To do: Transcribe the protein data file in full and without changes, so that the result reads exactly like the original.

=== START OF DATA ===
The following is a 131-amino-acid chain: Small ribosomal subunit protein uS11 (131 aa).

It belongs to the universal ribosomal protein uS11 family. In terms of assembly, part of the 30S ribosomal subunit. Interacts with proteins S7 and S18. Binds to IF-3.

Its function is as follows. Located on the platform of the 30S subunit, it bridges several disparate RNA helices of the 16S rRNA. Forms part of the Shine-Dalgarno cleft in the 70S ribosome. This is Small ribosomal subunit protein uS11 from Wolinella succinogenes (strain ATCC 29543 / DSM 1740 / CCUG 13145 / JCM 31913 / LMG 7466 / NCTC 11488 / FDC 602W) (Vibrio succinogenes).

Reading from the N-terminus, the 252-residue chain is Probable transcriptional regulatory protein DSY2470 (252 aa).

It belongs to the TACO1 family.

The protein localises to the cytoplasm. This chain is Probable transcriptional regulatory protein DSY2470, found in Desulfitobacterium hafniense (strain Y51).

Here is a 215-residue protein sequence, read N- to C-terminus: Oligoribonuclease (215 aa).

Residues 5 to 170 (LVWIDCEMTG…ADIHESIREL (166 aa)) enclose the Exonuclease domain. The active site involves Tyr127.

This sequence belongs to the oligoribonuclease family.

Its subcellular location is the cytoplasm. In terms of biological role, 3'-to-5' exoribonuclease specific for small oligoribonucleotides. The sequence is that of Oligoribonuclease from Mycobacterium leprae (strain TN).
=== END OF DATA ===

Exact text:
The following is a 131-amino-acid chain: Small ribosomal subunit protein uS11 (131 aa).

It belongs to the universal ribosomal protein uS11 family. In terms of assembly, part of the 30S ribosomal subunit. Interacts with proteins S7 and S18. Binds to IF-3.

Its function is as follows. Located on the platform of the 30S subunit, it bridges several disparate RNA helices of the 16S rRNA. Forms part of the Shine-Dalgarno cleft in the 70S ribosome. This is Small ribosomal subunit protein uS11 from Wolinella succinogenes (strain ATCC 29543 / DSM 1740 / CCUG 13145 / JCM 31913 / LMG 7466 / NCTC 11488 / FDC 602W) (Vibrio succinogenes).

Reading from the N-terminus, the 252-residue chain is Probable transcriptional regulatory protein DSY2470 (252 aa).

It belongs to the TACO1 family.

The protein localises to the cytoplasm. This chain is Probable transcriptional regulatory protein DSY2470, found in Desulfitobacterium hafniense (strain Y51).

Here is a 215-residue protein sequence, read N- to C-terminus: Oligoribonuclease (215 aa).

Residues 5 to 170 (LVWIDCEMTG…ADIHESIREL (166 aa)) enclose the Exonuclease domain. The active site involves Tyr127.

This sequence belongs to the oligoribonuclease family.

Its subcellular location is the cytoplasm. In terms of biological role, 3'-to-5' exoribonuclease specific for small oligoribonucleotides. The sequence is that of Oligoribonuclease from Mycobacterium leprae (strain TN).